Wednesday, June 29, 2005


The Endgame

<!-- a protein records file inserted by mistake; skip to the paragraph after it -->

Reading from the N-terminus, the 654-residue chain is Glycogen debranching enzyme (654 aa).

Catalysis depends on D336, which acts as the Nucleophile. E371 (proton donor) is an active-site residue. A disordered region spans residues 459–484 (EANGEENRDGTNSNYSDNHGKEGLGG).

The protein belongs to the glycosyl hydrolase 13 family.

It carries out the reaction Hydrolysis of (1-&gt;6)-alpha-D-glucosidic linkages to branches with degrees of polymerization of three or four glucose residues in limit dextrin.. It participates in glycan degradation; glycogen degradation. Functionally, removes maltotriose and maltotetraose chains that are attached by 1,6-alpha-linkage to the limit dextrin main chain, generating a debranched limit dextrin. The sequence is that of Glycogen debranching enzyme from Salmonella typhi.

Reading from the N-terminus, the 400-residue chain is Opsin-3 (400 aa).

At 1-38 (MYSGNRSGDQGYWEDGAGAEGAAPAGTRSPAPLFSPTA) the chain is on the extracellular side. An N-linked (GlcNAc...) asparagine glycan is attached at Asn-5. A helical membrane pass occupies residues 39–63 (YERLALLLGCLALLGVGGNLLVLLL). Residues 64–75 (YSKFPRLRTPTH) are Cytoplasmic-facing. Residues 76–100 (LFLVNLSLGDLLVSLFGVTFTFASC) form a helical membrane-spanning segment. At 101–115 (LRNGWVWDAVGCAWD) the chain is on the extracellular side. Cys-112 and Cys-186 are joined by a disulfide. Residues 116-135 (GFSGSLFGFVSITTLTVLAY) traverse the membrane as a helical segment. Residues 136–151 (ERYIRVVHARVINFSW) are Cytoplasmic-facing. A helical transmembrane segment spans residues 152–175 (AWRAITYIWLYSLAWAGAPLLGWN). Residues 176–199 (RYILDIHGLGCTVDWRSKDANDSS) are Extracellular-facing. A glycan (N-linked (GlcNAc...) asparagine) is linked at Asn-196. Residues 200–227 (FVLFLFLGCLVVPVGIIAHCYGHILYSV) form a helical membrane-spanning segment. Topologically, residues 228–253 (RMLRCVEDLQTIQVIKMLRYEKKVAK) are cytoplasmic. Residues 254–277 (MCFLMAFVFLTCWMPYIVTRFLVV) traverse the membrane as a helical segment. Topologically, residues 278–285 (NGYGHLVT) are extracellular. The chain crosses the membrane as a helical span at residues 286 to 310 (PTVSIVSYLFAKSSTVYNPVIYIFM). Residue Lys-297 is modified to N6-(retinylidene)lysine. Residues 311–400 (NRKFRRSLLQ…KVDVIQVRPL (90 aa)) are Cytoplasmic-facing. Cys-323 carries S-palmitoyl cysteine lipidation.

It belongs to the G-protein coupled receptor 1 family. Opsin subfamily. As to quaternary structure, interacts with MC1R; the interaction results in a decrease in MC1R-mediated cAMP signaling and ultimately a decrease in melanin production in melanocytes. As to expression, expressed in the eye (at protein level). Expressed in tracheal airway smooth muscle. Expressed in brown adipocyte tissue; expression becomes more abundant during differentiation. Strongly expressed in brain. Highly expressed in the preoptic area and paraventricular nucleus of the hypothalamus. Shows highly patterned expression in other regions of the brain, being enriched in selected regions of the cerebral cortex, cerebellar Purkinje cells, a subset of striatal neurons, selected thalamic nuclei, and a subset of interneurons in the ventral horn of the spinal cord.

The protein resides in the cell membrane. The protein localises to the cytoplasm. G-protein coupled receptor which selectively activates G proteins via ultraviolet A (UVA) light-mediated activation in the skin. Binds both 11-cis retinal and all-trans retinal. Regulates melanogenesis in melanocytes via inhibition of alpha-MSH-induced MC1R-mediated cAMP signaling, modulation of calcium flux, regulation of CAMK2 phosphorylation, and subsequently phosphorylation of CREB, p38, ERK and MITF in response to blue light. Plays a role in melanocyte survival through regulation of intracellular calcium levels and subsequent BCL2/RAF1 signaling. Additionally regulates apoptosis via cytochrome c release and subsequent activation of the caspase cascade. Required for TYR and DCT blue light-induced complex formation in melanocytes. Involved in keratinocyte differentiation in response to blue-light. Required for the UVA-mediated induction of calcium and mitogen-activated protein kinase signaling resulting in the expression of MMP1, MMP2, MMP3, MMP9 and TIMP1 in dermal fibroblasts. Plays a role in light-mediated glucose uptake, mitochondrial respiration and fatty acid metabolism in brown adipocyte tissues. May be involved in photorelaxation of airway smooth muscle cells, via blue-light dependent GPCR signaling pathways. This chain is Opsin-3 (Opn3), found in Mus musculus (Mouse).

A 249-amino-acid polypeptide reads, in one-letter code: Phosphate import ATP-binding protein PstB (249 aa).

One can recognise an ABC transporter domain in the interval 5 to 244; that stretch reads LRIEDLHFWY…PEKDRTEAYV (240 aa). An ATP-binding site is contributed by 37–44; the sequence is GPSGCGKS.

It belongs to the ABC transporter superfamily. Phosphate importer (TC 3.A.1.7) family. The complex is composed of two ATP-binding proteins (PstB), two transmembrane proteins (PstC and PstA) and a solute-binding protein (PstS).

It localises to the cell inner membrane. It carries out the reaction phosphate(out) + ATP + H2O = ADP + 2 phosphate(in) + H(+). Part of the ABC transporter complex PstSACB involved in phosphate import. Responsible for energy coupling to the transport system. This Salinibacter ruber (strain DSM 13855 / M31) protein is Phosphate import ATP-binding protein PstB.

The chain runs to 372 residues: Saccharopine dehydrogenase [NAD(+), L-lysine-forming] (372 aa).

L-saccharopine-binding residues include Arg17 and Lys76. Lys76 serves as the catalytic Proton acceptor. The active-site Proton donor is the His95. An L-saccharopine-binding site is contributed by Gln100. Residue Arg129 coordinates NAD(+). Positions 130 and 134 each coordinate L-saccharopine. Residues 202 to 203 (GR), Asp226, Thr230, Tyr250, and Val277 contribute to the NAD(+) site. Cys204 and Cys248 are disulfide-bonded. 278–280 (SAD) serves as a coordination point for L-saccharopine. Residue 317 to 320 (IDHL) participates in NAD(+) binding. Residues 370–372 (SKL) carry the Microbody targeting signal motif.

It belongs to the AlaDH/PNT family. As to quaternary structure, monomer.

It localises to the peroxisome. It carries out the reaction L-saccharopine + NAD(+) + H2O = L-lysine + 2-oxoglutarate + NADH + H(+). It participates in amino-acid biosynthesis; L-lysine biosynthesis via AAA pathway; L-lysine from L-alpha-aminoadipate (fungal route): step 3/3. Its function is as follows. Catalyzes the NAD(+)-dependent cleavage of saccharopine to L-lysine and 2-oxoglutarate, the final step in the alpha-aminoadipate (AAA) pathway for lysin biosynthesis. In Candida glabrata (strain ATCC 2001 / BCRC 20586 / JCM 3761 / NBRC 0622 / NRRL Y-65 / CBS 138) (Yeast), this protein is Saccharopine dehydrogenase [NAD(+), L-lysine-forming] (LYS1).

Steeped in denial, the Fed is trying to deflect attention away from its role in this sad state of affairs -- choosing, instead, to focus the debate on the so-called interest rate conundrum. The central bank can only do so much, goes the plea -- it’s up to the markets to do the rest. So far, with the federal funds rate basically at zero in real terms when judged by forward-looking inflationary expectations, the Fed has hardly done much at all. But that hasn’t stopped Alan Greenspan from going on at length in considering and then dismissing many of the factors that may account for this puzzle -- namely, faltering growth prospects, subdued business credit demand, foreign central bank purchases of dollar-denominated fixed income assets, and reduced inflationary expectations. Interestingly enough, the excess policy accommodation of the Fed has been conveniently left out of this discourse -- a rather shocking omission given the key role played by the policy anchor at the short end of the yield curve in shaping intermediate to longer-term rates through the so-called term structure of interest rates. It may well be that the real conundrum lies with the Federal Reserve, itself.